The New York-based group, Human Rights Watch, released a report Thursday finding that women in Afghanistan continue to fear physical violence and insecurity despite the fall of the Taleban.
In Afghanistan, women are no longer forced to wear the burka or chadari, the head-to-toe clothing often associated with the Taleban. But according to Human Rights Watch, many women continue to wear the garment because they fear for their physical safety.
The watchdog group found that although conditions have recently improved for Afghan women and girls, many continue to live under threat.
In its report "Taking Cover: Women in Post-Taliban Afghanistan," the group publishes the results of field research and interviews with Afghan women in February and March of this year.
"Although women have, since the fall of the Taleban in 2001, gained greater freedom to participate in public life, which means greater access to health care, employment and education, there are still concerns because of threats to their personal security," said Farhat Bokhari, a Human Rights Watch researcher. "Basically, from civilians as well as armed men, belonging to various political factions. Ms. Bokhari says that some women live in fear, even in the capital, Kabul, where international assistance forces have been deployed.
But she says conditions are far worse outside Kabul, beyond the reach of the security force. Throughout much of Northern Afghanistan, a situation of lawlessness prevails, as rival warlords battle for control.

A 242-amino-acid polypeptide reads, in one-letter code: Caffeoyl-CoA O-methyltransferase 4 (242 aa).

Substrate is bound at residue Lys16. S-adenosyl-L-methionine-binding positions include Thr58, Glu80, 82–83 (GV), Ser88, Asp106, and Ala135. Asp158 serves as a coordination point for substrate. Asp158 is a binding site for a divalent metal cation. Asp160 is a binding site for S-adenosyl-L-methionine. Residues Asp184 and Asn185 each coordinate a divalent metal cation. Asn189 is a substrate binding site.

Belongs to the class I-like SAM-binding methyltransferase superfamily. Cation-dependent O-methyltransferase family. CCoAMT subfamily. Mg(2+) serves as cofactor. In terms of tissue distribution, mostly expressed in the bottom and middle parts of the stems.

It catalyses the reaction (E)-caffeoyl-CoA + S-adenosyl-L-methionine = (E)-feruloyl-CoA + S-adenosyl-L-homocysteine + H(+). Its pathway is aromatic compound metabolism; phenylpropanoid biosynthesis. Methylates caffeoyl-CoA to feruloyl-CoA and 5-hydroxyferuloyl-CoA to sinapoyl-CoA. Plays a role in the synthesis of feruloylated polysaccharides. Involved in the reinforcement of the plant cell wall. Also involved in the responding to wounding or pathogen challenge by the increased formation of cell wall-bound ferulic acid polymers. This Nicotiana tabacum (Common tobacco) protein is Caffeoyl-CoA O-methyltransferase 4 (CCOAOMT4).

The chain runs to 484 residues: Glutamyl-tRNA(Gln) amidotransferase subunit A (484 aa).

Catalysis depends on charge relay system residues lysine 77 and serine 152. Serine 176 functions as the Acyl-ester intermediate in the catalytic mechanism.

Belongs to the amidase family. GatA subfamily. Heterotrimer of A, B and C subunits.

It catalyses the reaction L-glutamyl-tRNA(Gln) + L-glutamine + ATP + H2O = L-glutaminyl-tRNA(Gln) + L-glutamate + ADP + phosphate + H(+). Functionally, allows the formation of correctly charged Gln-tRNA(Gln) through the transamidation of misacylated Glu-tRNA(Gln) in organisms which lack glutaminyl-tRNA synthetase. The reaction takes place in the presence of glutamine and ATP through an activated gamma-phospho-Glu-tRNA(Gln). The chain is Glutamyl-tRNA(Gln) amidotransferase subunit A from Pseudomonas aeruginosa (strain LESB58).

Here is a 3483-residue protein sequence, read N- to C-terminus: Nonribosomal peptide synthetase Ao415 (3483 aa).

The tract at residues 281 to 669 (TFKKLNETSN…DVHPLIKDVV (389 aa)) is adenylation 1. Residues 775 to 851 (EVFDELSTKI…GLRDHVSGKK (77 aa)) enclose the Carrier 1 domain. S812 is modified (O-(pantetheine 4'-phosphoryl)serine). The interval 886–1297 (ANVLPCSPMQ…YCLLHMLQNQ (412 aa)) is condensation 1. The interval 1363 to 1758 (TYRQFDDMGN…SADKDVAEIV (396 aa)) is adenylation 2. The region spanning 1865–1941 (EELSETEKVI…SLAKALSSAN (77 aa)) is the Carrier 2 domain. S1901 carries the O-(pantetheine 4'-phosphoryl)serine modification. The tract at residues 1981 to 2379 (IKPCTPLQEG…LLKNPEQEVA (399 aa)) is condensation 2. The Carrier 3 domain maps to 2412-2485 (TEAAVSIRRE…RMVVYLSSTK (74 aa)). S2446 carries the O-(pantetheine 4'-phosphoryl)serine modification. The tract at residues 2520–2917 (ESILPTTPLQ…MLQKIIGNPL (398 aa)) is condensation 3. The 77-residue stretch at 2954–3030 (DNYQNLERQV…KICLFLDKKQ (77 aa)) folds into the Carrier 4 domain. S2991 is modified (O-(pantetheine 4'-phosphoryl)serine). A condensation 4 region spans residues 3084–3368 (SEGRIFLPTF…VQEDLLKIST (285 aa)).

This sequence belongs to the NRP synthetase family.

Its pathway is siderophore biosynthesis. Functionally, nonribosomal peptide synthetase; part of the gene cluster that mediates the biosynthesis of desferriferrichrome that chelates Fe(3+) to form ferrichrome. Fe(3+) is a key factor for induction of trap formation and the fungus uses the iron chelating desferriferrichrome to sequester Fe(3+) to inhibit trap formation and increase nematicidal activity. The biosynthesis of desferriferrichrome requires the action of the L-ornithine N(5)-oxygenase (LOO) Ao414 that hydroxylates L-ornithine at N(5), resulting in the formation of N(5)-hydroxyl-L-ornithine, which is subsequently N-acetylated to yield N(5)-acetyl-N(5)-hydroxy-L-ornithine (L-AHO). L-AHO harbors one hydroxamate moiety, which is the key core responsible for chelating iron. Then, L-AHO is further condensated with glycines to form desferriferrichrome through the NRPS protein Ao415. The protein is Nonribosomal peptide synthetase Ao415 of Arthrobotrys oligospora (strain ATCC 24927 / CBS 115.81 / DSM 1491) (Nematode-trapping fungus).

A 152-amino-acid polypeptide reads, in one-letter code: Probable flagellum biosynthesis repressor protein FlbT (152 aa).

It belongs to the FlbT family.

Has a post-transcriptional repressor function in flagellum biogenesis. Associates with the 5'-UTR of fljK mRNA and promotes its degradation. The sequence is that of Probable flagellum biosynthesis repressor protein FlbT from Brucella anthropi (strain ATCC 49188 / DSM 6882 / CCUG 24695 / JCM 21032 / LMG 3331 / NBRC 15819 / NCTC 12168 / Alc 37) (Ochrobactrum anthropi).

According to the report, women in the north face serious threats and ethnic Pashtun women are specifically targeted for violence, harassment and even sexual assault.
Ms. Bokhari says that Human Rights Watch documented several cases of attacks against women, including gang rapes, in the northern city of Mazar-e Sharif.
"In Mazar-e-Sharif city itself, women of all ethnicities were actually vulnerable to rape and sexual assault," she said. "And this had the effect of course of them living under constant fear of being assaulted. And they basically felt compelled to cut down their movement, on what kind of dress they wore, so they were still clinging to wearing the chadari [head-to-toe garment], even if they would rather not to" [wear it].
In its recommendations, Human Rights Watch is calling on the international community to expand the presence of the international security forces, to help restore peace and protect women from sexual violence.